Huawei has announced that it is selling off its Honor smartphone brand, acknowledging “tremendous pressure” on its consumer business and parts unavailability as contributing factors.
“This move has been made by Honor's industry chain to ensure its own survival,” the company said in a statement. “Over 30 agents and dealers of the Honor brand first proposed this acquisition.”
A company called Shenzhen Zhixin New Information Technology Co., Ltd will make the purchase. The sum involved in the deal was not revealed.
According to Reuters, the consortium that is buying Honor includes Nanjing-headquartered electronics retailer Suning.com and state-owned investment firms. It also reported that Huawei is focusing on “high-end handsets and corporate-oriented business” due to restrictions imposed by the U.S. government.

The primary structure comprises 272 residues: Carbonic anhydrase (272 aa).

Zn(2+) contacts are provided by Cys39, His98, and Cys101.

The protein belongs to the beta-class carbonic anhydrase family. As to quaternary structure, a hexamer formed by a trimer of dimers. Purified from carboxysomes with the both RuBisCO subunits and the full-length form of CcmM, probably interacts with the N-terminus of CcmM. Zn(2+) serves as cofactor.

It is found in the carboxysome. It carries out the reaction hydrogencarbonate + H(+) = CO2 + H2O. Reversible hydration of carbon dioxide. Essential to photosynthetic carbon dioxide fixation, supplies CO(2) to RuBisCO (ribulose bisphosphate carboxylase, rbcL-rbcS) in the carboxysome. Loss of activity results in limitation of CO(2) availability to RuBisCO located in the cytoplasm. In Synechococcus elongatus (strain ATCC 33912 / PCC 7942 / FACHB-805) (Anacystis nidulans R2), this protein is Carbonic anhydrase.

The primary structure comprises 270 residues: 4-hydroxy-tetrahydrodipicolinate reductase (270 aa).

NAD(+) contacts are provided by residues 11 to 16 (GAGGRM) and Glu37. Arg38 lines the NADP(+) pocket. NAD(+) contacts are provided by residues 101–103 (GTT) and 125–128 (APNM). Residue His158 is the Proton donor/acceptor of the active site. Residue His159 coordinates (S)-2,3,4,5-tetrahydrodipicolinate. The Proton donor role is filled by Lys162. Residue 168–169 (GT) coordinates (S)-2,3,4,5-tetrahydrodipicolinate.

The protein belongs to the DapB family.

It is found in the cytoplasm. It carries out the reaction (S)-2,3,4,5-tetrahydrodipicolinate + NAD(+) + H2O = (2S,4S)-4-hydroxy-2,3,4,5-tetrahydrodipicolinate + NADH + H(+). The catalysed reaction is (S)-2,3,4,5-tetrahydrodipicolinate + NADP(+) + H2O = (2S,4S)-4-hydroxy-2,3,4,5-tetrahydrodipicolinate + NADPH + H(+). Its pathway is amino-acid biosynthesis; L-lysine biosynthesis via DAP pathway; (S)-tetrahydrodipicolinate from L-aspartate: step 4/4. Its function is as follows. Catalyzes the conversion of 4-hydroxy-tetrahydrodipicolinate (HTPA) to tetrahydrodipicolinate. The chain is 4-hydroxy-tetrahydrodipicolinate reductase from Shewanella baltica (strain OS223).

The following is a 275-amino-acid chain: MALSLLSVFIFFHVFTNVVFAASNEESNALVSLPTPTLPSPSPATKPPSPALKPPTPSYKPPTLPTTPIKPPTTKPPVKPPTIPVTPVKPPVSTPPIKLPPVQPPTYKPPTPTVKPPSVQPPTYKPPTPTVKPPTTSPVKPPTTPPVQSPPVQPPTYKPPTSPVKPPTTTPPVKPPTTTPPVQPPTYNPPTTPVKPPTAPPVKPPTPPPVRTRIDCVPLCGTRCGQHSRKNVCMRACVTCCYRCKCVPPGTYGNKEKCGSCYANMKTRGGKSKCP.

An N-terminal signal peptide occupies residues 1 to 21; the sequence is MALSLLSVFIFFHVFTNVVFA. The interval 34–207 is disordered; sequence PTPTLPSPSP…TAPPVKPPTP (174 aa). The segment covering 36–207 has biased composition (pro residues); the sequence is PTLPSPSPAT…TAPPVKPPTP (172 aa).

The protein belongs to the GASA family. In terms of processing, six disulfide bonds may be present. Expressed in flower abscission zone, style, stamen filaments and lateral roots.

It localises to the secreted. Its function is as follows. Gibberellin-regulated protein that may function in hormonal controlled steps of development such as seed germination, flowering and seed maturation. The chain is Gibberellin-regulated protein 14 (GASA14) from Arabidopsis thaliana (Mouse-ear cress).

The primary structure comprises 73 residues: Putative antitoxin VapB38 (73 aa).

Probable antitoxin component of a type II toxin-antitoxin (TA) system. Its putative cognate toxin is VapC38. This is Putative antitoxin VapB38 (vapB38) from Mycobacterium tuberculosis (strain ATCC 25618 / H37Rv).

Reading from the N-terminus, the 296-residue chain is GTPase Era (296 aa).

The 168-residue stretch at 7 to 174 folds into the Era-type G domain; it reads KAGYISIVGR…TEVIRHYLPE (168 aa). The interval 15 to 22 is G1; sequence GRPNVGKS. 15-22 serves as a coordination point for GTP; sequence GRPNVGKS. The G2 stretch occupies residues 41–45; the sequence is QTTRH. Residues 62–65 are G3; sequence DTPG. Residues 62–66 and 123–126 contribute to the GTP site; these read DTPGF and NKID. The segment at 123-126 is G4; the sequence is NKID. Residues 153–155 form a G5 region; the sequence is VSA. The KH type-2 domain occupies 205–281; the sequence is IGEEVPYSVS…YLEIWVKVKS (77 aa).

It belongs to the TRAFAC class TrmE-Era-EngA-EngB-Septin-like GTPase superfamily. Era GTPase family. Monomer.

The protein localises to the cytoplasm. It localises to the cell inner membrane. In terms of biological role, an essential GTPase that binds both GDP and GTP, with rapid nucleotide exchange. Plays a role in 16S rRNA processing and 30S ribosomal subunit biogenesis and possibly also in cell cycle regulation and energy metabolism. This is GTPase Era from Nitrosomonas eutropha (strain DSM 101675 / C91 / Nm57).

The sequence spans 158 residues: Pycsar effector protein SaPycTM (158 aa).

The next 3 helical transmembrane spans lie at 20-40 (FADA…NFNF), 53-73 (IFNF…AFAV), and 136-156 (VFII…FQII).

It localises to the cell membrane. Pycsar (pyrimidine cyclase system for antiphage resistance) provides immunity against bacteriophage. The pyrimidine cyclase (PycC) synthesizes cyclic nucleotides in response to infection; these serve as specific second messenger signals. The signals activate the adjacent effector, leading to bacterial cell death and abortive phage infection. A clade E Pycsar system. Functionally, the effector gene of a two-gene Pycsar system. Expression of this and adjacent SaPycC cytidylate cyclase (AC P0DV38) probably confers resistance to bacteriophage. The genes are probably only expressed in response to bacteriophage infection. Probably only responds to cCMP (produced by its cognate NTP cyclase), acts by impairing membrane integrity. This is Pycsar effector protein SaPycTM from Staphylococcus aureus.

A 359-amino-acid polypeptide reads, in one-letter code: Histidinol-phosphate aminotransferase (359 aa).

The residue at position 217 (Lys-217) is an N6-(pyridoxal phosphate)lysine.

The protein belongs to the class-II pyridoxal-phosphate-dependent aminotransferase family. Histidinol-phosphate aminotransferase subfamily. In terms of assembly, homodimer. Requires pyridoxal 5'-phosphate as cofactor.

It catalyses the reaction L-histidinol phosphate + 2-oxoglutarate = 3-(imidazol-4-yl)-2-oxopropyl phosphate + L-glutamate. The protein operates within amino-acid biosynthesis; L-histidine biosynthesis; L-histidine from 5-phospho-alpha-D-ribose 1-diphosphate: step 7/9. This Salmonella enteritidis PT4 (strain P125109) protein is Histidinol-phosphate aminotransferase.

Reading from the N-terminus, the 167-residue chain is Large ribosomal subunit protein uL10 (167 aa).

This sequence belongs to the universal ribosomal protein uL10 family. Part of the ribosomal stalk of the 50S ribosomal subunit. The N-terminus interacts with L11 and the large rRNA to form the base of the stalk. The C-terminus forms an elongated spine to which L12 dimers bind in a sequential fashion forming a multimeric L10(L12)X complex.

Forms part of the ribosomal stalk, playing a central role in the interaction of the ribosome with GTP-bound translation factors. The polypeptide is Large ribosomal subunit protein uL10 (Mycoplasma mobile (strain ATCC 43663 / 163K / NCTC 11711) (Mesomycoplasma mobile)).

With the sale, Huawei will no longer own any shares in Honor nor be involved in its business management and decision-making. On Honor’s success, the statement said, “During these past seven years, Honor has developed into a smartphone brand that ships over 70 million units annually”.
Huawei is currently the target of U.S. restrictions that “strategically target Huawei’s acquisition of semiconductors that are the direct product of certain U.S. software and technology”. Qualcomm recently obtained approval to sell 4G chips to Huawei, but the Chinese company has begun planning for its own chip-making plant as well.